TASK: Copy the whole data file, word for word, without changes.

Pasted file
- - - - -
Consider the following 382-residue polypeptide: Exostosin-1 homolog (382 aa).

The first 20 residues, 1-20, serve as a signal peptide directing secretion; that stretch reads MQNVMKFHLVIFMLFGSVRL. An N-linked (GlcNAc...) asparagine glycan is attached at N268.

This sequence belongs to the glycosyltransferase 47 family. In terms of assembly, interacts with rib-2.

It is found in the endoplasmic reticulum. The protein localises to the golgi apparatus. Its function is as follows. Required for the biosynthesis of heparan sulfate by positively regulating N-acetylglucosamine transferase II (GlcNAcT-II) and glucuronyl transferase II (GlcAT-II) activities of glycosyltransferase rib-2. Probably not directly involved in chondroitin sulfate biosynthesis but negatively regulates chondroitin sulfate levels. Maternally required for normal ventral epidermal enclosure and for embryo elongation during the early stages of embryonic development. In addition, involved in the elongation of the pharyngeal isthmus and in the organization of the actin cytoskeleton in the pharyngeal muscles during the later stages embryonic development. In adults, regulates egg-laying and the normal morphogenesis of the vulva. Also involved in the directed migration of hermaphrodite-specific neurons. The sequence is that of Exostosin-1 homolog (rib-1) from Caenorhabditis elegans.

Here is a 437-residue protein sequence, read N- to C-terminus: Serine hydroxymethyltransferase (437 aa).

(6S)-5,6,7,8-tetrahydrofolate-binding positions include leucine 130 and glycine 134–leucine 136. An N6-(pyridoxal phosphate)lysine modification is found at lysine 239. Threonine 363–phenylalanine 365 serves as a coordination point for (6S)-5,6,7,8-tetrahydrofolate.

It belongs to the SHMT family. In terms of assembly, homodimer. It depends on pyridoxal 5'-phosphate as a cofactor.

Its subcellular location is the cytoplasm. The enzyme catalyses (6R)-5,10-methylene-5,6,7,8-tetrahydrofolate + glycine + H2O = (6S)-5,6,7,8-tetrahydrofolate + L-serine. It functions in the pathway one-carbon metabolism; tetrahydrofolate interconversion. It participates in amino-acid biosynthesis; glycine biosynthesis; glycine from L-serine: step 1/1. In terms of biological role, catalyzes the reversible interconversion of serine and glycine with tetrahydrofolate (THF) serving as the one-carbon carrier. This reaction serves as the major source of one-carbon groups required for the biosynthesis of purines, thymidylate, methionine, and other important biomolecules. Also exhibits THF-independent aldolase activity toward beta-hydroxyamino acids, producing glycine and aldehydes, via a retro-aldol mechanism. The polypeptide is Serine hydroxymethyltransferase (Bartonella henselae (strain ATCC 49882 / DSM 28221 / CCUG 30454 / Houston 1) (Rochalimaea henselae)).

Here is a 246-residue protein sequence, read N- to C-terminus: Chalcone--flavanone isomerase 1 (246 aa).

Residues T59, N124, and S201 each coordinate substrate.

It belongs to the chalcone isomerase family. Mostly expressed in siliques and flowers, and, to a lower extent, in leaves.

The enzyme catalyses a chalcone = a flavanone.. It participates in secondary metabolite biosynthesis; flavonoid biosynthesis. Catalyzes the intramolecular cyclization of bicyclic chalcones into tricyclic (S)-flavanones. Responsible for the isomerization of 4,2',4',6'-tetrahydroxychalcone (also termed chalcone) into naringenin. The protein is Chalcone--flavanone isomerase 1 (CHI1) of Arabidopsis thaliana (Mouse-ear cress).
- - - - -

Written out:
Consider the following 382-residue polypeptide: Exostosin-1 homolog (382 aa).

The first 20 residues, 1-20, serve as a signal peptide directing secretion; that stretch reads MQNVMKFHLVIFMLFGSVRL. An N-linked (GlcNAc...) asparagine glycan is attached at N268.

This sequence belongs to the glycosyltransferase 47 family. In terms of assembly, interacts with rib-2.

It is found in the endoplasmic reticulum. The protein localises to the golgi apparatus. Its function is as follows. Required for the biosynthesis of heparan sulfate by positively regulating N-acetylglucosamine transferase II (GlcNAcT-II) and glucuronyl transferase II (GlcAT-II) activities of glycosyltransferase rib-2. Probably not directly involved in chondroitin sulfate biosynthesis but negatively regulates chondroitin sulfate levels. Maternally required for normal ventral epidermal enclosure and for embryo elongation during the early stages of embryonic development. In addition, involved in the elongation of the pharyngeal isthmus and in the organization of the actin cytoskeleton in the pharyngeal muscles during the later stages embryonic development. In adults, regulates egg-laying and the normal morphogenesis of the vulva. Also involved in the directed migration of hermaphrodite-specific neurons. The sequence is that of Exostosin-1 homolog (rib-1) from Caenorhabditis elegans.

Here is a 437-residue protein sequence, read N- to C-terminus: Serine hydroxymethyltransferase (437 aa).

(6S)-5,6,7,8-tetrahydrofolate-binding positions include leucine 130 and glycine 134–leucine 136. An N6-(pyridoxal phosphate)lysine modification is found at lysine 239. Threonine 363–phenylalanine 365 serves as a coordination point for (6S)-5,6,7,8-tetrahydrofolate.

It belongs to the SHMT family. In terms of assembly, homodimer. It depends on pyridoxal 5'-phosphate as a cofactor.

Its subcellular location is the cytoplasm. The enzyme catalyses (6R)-5,10-methylene-5,6,7,8-tetrahydrofolate + glycine + H2O = (6S)-5,6,7,8-tetrahydrofolate + L-serine. It functions in the pathway one-carbon metabolism; tetrahydrofolate interconversion. It participates in amino-acid biosynthesis; glycine biosynthesis; glycine from L-serine: step 1/1. In terms of biological role, catalyzes the reversible interconversion of serine and glycine with tetrahydrofolate (THF) serving as the one-carbon carrier. This reaction serves as the major source of one-carbon groups required for the biosynthesis of purines, thymidylate, methionine, and other important biomolecules. Also exhibits THF-independent aldolase activity toward beta-hydroxyamino acids, producing glycine and aldehydes, via a retro-aldol mechanism. The polypeptide is Serine hydroxymethyltransferase (Bartonella henselae (strain ATCC 49882 / DSM 28221 / CCUG 30454 / Houston 1) (Rochalimaea henselae)).

Here is a 246-residue protein sequence, read N- to C-terminus: Chalcone--flavanone isomerase 1 (246 aa).

Residues T59, N124, and S201 each coordinate substrate.

It belongs to the chalcone isomerase family. Mostly expressed in siliques and flowers, and, to a lower extent, in leaves.

The enzyme catalyses a chalcone = a flavanone.. It participates in secondary metabolite biosynthesis; flavonoid biosynthesis. Catalyzes the intramolecular cyclization of bicyclic chalcones into tricyclic (S)-flavanones. Responsible for the isomerization of 4,2',4',6'-tetrahydroxychalcone (also termed chalcone) into naringenin. The protein is Chalcone--flavanone isomerase 1 (CHI1) of Arabidopsis thaliana (Mouse-ear cress).